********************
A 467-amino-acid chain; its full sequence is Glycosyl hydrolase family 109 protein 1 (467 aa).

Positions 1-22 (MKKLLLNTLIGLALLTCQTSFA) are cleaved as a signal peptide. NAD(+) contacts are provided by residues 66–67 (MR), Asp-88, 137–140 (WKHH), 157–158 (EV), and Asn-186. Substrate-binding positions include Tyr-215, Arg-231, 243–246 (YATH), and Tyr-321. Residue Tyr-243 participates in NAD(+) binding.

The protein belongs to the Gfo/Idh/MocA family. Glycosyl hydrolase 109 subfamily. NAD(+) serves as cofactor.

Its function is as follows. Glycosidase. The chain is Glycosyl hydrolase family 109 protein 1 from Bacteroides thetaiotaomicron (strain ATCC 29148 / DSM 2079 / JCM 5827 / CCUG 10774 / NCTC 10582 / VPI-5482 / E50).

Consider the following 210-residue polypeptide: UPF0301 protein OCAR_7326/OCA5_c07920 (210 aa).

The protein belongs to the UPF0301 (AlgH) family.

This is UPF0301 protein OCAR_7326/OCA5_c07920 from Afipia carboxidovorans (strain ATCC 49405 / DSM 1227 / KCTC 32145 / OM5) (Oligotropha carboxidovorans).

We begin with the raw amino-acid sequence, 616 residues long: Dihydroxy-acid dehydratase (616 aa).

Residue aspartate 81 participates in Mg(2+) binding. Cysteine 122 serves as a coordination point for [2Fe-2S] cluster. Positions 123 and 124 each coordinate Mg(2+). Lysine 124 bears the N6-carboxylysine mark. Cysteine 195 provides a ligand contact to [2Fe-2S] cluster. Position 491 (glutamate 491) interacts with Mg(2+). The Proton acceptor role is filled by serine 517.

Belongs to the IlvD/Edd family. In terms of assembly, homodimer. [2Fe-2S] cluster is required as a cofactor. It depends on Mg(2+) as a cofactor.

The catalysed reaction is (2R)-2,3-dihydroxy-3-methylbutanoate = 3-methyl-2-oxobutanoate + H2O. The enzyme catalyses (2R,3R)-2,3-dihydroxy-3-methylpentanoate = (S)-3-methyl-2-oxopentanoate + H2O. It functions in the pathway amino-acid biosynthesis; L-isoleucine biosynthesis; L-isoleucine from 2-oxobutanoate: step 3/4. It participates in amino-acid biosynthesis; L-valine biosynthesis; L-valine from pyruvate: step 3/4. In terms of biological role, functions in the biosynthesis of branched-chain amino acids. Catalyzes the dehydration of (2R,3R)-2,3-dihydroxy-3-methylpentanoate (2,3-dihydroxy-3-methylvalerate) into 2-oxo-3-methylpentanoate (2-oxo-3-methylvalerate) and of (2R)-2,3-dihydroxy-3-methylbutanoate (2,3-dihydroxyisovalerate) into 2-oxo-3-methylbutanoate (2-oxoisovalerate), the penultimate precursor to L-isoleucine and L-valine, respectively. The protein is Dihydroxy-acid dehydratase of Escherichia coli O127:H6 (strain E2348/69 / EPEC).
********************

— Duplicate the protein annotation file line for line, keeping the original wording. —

A 467-amino-acid chain; its full sequence is Glycosyl hydrolase family 109 protein 1 (467 aa).

Positions 1-22 (MKKLLLNTLIGLALLTCQTSFA) are cleaved as a signal peptide. NAD(+) contacts are provided by residues 66–67 (MR), Asp-88, 137–140 (WKHH), 157–158 (EV), and Asn-186. Substrate-binding positions include Tyr-215, Arg-231, 243–246 (YATH), and Tyr-321. Residue Tyr-243 participates in NAD(+) binding.

The protein belongs to the Gfo/Idh/MocA family. Glycosyl hydrolase 109 subfamily. NAD(+) serves as cofactor.

Its function is as follows. Glycosidase. The chain is Glycosyl hydrolase family 109 protein 1 from Bacteroides thetaiotaomicron (strain ATCC 29148 / DSM 2079 / JCM 5827 / CCUG 10774 / NCTC 10582 / VPI-5482 / E50).

Consider the following 210-residue polypeptide: UPF0301 protein OCAR_7326/OCA5_c07920 (210 aa).

The protein belongs to the UPF0301 (AlgH) family.

This is UPF0301 protein OCAR_7326/OCA5_c07920 from Afipia carboxidovorans (strain ATCC 49405 / DSM 1227 / KCTC 32145 / OM5) (Oligotropha carboxidovorans).

We begin with the raw amino-acid sequence, 616 residues long: Dihydroxy-acid dehydratase (616 aa).

Residue aspartate 81 participates in Mg(2+) binding. Cysteine 122 serves as a coordination point for [2Fe-2S] cluster. Positions 123 and 124 each coordinate Mg(2+). Lysine 124 bears the N6-carboxylysine mark. Cysteine 195 provides a ligand contact to [2Fe-2S] cluster. Position 491 (glutamate 491) interacts with Mg(2+). The Proton acceptor role is filled by serine 517.

Belongs to the IlvD/Edd family. In terms of assembly, homodimer. [2Fe-2S] cluster is required as a cofactor. It depends on Mg(2+) as a cofactor.

The catalysed reaction is (2R)-2,3-dihydroxy-3-methylbutanoate = 3-methyl-2-oxobutanoate + H2O. The enzyme catalyses (2R,3R)-2,3-dihydroxy-3-methylpentanoate = (S)-3-methyl-2-oxopentanoate + H2O. It functions in the pathway amino-acid biosynthesis; L-isoleucine biosynthesis; L-isoleucine from 2-oxobutanoate: step 3/4. It participates in amino-acid biosynthesis; L-valine biosynthesis; L-valine from pyruvate: step 3/4. In terms of biological role, functions in the biosynthesis of branched-chain amino acids. Catalyzes the dehydration of (2R,3R)-2,3-dihydroxy-3-methylpentanoate (2,3-dihydroxy-3-methylvalerate) into 2-oxo-3-methylpentanoate (2-oxo-3-methylvalerate) and of (2R)-2,3-dihydroxy-3-methylbutanoate (2,3-dihydroxyisovalerate) into 2-oxo-3-methylbutanoate (2-oxoisovalerate), the penultimate precursor to L-isoleucine and L-valine, respectively. The protein is Dihydroxy-acid dehydratase of Escherichia coli O127:H6 (strain E2348/69 / EPEC).